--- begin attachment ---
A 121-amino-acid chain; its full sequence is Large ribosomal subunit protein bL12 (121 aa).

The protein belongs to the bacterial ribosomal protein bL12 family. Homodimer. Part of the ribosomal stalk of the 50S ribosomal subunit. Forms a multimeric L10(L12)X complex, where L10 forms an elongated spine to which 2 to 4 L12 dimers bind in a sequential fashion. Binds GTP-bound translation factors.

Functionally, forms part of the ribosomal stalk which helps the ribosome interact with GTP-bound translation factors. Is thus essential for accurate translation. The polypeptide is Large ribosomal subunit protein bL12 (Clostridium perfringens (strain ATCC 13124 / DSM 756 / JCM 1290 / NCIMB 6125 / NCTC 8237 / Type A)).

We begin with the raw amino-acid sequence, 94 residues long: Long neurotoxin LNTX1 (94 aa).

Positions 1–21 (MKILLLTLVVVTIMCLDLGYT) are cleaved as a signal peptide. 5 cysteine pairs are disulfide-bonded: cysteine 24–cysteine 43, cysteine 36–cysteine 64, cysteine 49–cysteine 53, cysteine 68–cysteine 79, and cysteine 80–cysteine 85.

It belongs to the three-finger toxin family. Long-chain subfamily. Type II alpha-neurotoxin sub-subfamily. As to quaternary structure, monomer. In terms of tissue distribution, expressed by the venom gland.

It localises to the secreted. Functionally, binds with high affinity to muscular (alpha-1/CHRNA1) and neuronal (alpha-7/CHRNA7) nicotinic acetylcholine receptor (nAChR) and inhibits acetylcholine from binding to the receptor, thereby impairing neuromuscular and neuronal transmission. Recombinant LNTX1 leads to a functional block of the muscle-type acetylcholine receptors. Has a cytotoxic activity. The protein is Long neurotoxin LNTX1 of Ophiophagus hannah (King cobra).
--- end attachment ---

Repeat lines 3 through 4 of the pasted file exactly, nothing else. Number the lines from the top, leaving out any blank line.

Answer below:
Functionally, forms part of the ribosomal stalk which helps the ribosome interact with GTP-bound translation factors. Is thus essential for accurate translation. The polypeptide is Large ribosomal subunit protein bL12 (Clostridium perfringens (strain ATCC 13124 / DSM 756 / JCM 1290 / NCIMB 6125 / NCTC 8237 / Type A)).

We begin with the raw amino-acid sequence, 94 residues long: Long neurotoxin LNTX1 (94 aa).